BALTIMORE, Jan. 6 (UPI) -- Circumcision, which lowers HIV risk in men, also dramatically changes the bacterial communities of the penis, U.S. researchers found.
Scientists at the Translational Genomics Research Institute and Johns Hopkins University said the bacterial changes may be associated with earlier observations that women whose male partners are circumcised are less likely to develop bacterial vaginosis, an imbalance between good and harmful bacteria.
The study was part of a larger effort by the U.S. National Institutes of Health to study and describe the "human microbiome" -- the microbes that exist collectively on and in the human body.
The study, published in the journal PLoS ONE, found that circumcision eliminates an area of mucous membrane and dramatically changes the penile bacterial ecosystem. The analysis of more than 40 types of bacteria suggests the introduction of more oxygen following circumcision decreases the presence of anaerobic -- non-oxygen -- bacteria and increases the amount of aerobic -- oxygen-required -- bacteria.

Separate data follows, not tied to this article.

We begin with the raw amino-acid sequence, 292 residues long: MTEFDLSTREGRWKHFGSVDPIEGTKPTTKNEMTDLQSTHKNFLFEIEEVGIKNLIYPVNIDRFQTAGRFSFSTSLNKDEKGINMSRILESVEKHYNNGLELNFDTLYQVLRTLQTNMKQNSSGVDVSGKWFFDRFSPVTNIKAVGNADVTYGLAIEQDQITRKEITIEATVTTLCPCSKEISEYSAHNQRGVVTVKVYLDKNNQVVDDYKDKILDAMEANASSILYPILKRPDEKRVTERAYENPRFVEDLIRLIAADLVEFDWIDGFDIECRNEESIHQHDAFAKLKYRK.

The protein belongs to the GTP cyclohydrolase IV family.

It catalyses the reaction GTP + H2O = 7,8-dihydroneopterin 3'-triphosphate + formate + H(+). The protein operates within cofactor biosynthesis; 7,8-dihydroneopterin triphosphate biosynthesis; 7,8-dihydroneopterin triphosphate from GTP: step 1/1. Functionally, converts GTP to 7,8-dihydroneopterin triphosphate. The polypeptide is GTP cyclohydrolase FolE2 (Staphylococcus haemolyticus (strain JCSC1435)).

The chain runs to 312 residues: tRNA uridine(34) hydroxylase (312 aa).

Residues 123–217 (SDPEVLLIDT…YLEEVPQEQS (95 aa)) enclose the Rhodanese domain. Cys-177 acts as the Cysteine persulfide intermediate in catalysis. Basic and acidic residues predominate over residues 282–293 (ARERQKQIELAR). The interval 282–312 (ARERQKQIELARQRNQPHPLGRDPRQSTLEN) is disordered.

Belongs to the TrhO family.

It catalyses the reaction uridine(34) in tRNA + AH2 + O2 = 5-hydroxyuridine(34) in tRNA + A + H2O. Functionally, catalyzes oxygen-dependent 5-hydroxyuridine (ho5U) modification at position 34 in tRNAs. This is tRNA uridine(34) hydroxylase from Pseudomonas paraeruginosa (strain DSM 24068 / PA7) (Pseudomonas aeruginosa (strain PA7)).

"This study clearly shows that male circumcision markedly reduces genital colonization with anaerobic bacteria in men,'' senior author Dr. Ronald H. Gray, an epidemiologist at the Johns Hopkins Bloomberg School of Public Health, says in a statement.
"These bacteria, which cannot grow in the presence of oxygen, have been implicated in inflammation and a number of infections affecting both men and women. Our randomized trials have shown that male circumcision prevents HIV infection in men and protects their female partners from vaginal infections, especially bacterial vaginosis."